BEST BOY -- At the K-B Cerberus 1 and K-B Baronet West 2.
In our popular drama, mental retardation is usually seen either as funny (as in "Being There") or as sweet and magical (as in "Charlie and Algernon"). It would be helpful if the presentation of an Academy Award to "Best Boy," a documentary on the subject, means that filmmakers will be exposed to the problem in a realistic way.
But "Best Boy" is not, itself, likely to be a popular success. It's a documentary in the simplest sense of being a lot of home-movie reality without the structure to give it dramatic impact.
Over a three-year period, Ira Wohl filmed scenes in the lives of his 52-year-old retarded cousin, Philip, and Philip's parents, Pearl and Max. Wohl was also the catalyst of change in Philip's life during that time, insisting that Philip's elderly parents stop sheltering him at home and send him out to be trained for independent living after their deaths. By the time the filming was completed, Max was dead and Philip living in a house with other retarded adults; Pearl died shortly afterward.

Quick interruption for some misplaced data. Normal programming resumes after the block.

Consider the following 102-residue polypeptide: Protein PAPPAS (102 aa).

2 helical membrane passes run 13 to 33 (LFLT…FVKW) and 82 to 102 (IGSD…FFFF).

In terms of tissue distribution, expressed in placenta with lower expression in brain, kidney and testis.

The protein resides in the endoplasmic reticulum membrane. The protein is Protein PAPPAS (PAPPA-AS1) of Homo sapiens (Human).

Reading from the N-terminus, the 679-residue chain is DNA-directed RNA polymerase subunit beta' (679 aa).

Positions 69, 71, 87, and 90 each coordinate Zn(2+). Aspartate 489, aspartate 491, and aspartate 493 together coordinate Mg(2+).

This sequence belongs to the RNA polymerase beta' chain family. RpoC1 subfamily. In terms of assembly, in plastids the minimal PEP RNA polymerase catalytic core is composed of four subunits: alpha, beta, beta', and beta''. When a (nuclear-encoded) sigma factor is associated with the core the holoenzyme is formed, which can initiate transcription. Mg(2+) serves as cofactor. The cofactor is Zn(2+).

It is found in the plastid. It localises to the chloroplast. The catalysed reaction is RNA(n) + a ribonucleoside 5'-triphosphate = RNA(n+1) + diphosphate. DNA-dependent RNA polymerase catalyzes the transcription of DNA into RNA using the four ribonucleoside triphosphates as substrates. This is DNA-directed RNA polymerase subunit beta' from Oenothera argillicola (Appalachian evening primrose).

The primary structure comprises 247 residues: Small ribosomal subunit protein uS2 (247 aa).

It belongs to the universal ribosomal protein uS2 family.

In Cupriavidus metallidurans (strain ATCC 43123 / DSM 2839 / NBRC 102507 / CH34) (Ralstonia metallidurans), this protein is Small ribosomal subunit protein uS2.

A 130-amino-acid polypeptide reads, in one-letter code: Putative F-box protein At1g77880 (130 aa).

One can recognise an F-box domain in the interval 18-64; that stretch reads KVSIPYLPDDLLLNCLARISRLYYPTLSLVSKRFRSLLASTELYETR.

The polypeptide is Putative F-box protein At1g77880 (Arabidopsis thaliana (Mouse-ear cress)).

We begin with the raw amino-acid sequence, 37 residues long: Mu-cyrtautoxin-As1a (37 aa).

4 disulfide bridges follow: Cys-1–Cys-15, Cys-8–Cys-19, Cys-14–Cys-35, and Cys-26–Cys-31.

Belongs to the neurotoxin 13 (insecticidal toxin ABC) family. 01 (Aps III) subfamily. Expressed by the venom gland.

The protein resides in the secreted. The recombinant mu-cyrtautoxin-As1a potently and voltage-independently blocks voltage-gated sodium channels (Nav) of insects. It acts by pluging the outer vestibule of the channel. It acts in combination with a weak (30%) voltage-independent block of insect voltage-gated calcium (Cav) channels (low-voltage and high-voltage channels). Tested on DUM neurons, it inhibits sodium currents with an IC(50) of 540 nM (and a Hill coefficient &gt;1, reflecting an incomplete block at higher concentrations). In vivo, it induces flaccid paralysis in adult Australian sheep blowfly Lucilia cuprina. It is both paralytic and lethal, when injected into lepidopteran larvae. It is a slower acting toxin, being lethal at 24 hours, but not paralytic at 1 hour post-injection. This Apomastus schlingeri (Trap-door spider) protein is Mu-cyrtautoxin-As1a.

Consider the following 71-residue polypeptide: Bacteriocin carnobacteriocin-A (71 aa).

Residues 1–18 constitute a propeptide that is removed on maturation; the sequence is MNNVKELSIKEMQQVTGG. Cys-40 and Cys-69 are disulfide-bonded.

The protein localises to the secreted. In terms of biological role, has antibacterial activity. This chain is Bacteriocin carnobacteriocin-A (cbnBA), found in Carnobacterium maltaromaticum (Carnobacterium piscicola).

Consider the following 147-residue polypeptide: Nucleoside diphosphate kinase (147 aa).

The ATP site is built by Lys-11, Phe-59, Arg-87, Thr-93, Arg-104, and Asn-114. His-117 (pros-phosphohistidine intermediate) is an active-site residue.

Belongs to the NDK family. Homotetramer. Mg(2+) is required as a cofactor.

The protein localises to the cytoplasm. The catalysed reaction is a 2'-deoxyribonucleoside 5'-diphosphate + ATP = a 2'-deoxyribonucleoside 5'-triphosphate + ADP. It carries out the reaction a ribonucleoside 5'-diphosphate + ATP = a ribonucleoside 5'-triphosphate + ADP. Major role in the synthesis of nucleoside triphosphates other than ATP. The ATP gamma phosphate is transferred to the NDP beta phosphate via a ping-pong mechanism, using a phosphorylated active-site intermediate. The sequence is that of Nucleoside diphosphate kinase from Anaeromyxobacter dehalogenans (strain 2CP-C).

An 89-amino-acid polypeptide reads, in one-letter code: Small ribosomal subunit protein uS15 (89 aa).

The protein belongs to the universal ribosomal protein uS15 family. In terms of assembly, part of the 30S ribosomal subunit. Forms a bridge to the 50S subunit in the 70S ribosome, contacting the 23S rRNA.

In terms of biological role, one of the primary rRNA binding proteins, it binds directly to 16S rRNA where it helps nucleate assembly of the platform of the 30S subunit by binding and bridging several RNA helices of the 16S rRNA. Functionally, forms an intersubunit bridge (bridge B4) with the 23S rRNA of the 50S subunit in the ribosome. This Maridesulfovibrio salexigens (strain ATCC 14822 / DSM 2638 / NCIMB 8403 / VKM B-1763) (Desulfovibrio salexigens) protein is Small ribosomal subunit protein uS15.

They are appealing people. Philip is sweet, not because he is retarded but because he resembles his endearing and exasperating mother, who says all the wrong things ("You don't want to stay home with Mommy no more?" she asks as Philip takes his first important steps toward caring for himself), but whose face all the while radiates such love as to be the sunshine for his growth.
Daffy Pearl and her dour husband, Max, might have been quite a comedy team if they had lived. She has a sort of Gracie Allen vitality that serves as a foil to his grousing. They can make a funny routine out of such dialogue as: "I'm hungry." "So eat." "I'm eating."
But there are endless scenes in which she coyly protests against being photographed in her housedress, or he sits stubbornly thinking about his own health problems. Philip's progress is not shown in a way that lets the audience participate in the struggle. It's the stuff of realistic drama, but not a real drama.